On the plus side though it looks impressive. Its visual style is reminiscent of the hyper stylised world of Suspiria and Inferno and it pleasingly shares their nightmarish logic too. Its plot, as it is, is a brutally paired down and crude joining of the dots that eschews linear sense. A faux reactionary exploitation tale featuring a lysergic Christian cult turned homicidal by dodgy LSD that could have come straight out of the 70s. Best of all is the music by Jóhann Jóhannsson – his last work – which recalls the dry ice majesty of Tangerine Dream at their 80s horror best but even that is overused, dulling its impact and occasionally careering over into some kind of black metal synth hellhole.

In short, the whole thing makes Ken Russell look about as subtle as Yasujiro Ozu. But, hey, the audience were enjoying it so that’s something I guess.
Cult film status, maybe predictably, and certainly intentionally beckons.

I think I’ll stick to Virgin Spring though.


Ah, good. I'll save my money and wait for it to show up on Netflix.
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Re: Return of the RECENT VIEWING

Postby Matt Wilson » 19 Oct 2018, 04:14

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Shampoo
My fave Hal Ashby film now has a Criterion blu. One of the better examinations of the hedonistic behavior of the '60s generation in LA, it takes place on election eve, 1968 - and there's lots of subtle references to Nixon's victory and how the brief, shining moment of the counter culture (though Beatty's George says he's not anti-establishment) is coming to an end. Everybody's getting older, in other words. Beauty is in almost every scene but it's really the women who shine. Lee Grant won an oscar, Goldie Hawn would go on to do even bigger things shortly, Julie Christie is stunning, as usual, and there's even a nice small role for a teenage Carrie Fisher.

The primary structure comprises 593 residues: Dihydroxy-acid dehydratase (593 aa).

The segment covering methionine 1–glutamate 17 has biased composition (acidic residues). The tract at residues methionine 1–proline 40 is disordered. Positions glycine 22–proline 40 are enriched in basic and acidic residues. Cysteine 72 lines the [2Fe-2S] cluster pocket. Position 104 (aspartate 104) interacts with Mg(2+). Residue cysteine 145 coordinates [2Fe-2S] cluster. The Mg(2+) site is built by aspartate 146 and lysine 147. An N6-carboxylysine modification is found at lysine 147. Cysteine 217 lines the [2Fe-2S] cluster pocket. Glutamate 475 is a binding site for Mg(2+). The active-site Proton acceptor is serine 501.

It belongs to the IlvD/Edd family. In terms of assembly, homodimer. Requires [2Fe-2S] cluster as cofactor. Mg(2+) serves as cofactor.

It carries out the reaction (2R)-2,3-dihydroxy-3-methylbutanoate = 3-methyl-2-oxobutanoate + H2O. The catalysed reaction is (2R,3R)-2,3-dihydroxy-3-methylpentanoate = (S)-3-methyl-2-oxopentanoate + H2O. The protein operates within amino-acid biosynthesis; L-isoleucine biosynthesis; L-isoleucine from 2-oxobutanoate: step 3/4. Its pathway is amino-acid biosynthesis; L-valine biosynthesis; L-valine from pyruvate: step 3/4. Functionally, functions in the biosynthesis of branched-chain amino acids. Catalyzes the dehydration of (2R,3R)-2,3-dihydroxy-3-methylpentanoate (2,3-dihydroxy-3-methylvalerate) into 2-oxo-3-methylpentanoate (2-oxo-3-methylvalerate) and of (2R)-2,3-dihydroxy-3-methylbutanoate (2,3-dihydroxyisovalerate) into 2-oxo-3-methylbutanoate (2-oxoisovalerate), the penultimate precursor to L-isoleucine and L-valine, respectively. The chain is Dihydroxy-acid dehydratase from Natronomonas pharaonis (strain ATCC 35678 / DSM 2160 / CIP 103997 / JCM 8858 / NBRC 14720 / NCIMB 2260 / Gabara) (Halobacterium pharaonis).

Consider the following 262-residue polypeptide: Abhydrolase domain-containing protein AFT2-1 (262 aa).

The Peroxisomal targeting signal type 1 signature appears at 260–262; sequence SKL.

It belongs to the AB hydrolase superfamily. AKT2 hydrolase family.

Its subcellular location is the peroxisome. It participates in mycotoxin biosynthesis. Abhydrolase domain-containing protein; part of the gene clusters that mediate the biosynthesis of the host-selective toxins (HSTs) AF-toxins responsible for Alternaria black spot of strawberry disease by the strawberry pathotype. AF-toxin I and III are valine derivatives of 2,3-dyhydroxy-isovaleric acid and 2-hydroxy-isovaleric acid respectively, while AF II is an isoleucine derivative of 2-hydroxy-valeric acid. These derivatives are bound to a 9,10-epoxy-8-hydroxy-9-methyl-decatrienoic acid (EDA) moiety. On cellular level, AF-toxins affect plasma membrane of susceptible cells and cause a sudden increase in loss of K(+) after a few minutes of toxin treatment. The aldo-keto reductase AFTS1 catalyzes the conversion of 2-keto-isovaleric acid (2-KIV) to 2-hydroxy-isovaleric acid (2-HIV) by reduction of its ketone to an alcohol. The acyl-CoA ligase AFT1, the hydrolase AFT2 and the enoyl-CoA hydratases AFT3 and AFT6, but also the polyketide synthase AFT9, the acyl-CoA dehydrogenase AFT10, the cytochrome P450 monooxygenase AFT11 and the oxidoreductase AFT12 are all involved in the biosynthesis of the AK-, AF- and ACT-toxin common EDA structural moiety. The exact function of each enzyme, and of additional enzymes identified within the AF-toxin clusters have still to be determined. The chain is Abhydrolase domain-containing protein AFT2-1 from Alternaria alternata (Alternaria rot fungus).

Breakout
I'd never seen this one. Bronson is more affable than usual and he certainly talks more. Randy Quaid is his partner, and Robert Duvall is almost wasted as a man unfairly locked up in a Mexican jail. Average, with a few nice things for die-hards.

Wild in the Streets
Last week I reviewed a film called Gass-s-s-s which involved an end of the world, or post apocalyptic scenario. This is probably better, but I dunno. The issues posed have always struck me as ridiculous. Lowering the voting age to 14 and eventually putting people over 30 in camps. Of course, it's all satire but what is being satirized exactly? Our political system, I guess. Anyway, Christopher Jones reminds me of James Dean a little, and there's a young Richard Pryor on hand. And there's the awesome "The Shape of Things to Come" to liven things up.

The Tree of Life
Malick's fifth film and frankly, the last one I've seen. It's awe inspiring, really. The visuals are unlike anything you've ever seen before. Even the creation of the universe segment works. Visual poetry. This new Criterion edition includes a director's cut with 50 additional minutes.
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Re: Return of the RECENT VIEWING

Postby Matt Wilson » 26 Oct 2018, 01:50

Geez, nobody reviews films anymore? Well, here's the latest...

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Alice's Restaurant

Remember the song (and album)? Arthur Penn made a movie about it after Bonnie & Clyde but before Little Big Man, staring Guthrie and several actual people who were in the song with a lot of fictional events added in and scored himself a directing nomination to boot. It's entertaining, and Arlo has an affable screen presence which works for the material. I'd never seen it before.
Coan wrote:'Vertigo' is one of the best things U2 have ever done, one of a handful of occasions where they get it just right. That bit near the end where the song lifts off? You don't get that with The Allman Brothers.